EN 4241  Utopias and Dystopias

2011-12, Semester 2

Rajeev S. Patke 



Philip K. Dick: Dr Bloodmoney (1965)

SF STUDIES: Special issue on Philip K. Dick 1975
  • Cast of characters
Darko Suvin (Positions & Presuppositions in Science Fiction, 1988, 118) proposes an interesting grouping of the cast of characters:
The anti-utopians                                                      The utopians
Bruno Bluthegeld (also Mr Tree, also Dr Bloodmoney [271])                    Dr. Stockstill        Stuart McConchie
Hoppy Harrington                                                                                  Edie & Bill Keller  & Bonny Keller their mother
                 Walt & Lydia Dangerfield
  Others: Jim Fergesson (employer); Bonny & George Keller (Edie's parents) & Andrew Gill (Edie's natural father); Eldon Blaine (sells glasses); Dean & Ela Hardy (he invents the rat-trap)
  • Narrative style & technique
Dick's handling of the temporal sequence in his narrative: esp. the jump of 7 years from chp. 3 to chp. 4 (51)
  • Scenes, situations and plot
Tree's paranoia sensitiva (12-3)
Hoppy's trance (39-45)
  • A few questions to consider
1. How might one apply some of Freud's ideas about "the uncanny" [unheimlich] to aspects of the novel (especially to what is implied in Hoppy's trances, his special abilities and in Bill's various powers?) (24, 26). Link: Freud: The Uncanny
2. Compare Dick's anticipation of the aftermath on human society of a nuclear war with what we know actually happened in Japan, and identify those features in reality that more or less coincide with how Dick imagines them, and also those features which differ from his vision.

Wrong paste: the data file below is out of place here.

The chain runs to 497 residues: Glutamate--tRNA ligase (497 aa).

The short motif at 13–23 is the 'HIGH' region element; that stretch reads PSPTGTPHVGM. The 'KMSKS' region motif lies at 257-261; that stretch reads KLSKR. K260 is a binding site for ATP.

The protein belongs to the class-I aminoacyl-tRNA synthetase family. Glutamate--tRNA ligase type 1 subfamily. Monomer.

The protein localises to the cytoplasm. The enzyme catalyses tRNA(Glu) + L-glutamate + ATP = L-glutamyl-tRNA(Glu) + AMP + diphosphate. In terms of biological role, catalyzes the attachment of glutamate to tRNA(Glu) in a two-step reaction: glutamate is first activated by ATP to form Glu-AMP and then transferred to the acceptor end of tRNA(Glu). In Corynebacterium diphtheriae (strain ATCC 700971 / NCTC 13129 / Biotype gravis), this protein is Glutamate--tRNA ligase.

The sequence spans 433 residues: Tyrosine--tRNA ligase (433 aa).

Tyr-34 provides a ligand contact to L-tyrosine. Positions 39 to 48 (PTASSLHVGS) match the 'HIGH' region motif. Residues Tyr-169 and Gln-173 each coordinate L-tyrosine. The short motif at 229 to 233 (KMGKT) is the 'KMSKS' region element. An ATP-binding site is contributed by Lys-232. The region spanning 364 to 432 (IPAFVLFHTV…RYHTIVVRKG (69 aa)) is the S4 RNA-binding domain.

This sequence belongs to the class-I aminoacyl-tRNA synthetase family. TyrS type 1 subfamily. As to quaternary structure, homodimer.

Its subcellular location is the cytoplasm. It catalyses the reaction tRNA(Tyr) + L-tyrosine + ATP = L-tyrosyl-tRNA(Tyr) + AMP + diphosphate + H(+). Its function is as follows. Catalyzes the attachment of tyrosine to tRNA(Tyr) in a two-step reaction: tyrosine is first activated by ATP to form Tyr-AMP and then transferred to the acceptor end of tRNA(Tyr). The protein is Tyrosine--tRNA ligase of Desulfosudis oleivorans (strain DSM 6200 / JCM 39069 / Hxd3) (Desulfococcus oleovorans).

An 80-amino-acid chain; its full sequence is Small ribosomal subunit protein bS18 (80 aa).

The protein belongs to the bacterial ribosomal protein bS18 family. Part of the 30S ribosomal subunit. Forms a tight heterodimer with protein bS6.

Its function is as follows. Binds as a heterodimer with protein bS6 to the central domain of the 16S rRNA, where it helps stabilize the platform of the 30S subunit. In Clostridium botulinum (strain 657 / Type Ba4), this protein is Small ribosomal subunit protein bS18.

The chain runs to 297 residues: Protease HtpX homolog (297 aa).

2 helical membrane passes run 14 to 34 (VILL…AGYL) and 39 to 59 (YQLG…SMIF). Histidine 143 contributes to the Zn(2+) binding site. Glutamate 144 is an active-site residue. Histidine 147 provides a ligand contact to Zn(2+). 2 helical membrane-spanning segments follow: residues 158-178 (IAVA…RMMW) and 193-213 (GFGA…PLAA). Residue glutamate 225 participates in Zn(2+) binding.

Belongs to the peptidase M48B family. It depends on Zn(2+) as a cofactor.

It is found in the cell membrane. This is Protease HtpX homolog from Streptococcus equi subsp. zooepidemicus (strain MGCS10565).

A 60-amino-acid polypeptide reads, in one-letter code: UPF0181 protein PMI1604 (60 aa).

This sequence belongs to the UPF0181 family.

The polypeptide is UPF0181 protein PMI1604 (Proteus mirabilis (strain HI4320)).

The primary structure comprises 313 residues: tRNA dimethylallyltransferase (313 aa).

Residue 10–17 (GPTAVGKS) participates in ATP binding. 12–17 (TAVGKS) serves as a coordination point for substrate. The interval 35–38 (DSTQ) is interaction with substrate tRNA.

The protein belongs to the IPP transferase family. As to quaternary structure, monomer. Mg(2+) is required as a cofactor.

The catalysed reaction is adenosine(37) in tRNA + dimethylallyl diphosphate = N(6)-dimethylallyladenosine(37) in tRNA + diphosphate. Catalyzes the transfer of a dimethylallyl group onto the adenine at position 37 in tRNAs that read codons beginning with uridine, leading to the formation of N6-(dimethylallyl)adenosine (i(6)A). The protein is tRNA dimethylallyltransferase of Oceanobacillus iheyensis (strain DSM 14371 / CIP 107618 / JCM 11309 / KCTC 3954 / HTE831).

3. Do you think the measure of optimism with which Dick assesses the human potential for survival and recovery, both in the novel, and his refraction of it in the 'Afterword' (1980) is plausible, convincing or justified?
4. Comment on the several ironies of the role given to Walt Dangerfield in the novel, and on the significance of his wife's suicide.
5. What do you make of Dick's representation of Hoppy's and Bill's access to people once alive and now dead? How does it affect our sense of an answer to a question posed in the novel: "how in this case could reality be sorted out from fantasy?" [14]
6. Towards the end of the novel, Dick play's with the possibility that Dr Bloodmoney does actually activate the explosions that he says he can. What does that do to our and the novel's sense of him as paranoid?   
7. What is the role of technology in the novel?
8. How far do you find the schema devised by Fredric Jameson in his 1975 article plausible and helpful in dealing with the complexity of the novel?
  • Topics for seminar discussion
1. Society &technology: Nuclear war & its possible aftermaths
2. Individual psychology: Neurosis, paranoia (12-3, 15), stigmata (11) and psychosis
3. Psychology and biology: mutations caused by radiation
4. Paranormal phenomena: reincarnation, metempsychosis, and communicating with entities on ":the other side" of death
5. Residual racism in society (as alluded to by the novel) (17, 20)
  •  Lines and phrases for comment
1. Richard Nixon (14)
2. Thalidomide babies (22), and the phocomelus (or phoce) (17)
3. "being colored was a sort of early form of radiation burn" (20)
4. "unconscious drives and paratactic systematic distortions of the reality situation" (27)
5.  "There was really no such thing as being cured. There was really no such thing as being cured; the 'illness' was life itself" (27)
Fredric Jameson on Philip K. Dick's Dr Bloodmoney: Link




Last Updated  1 February 2010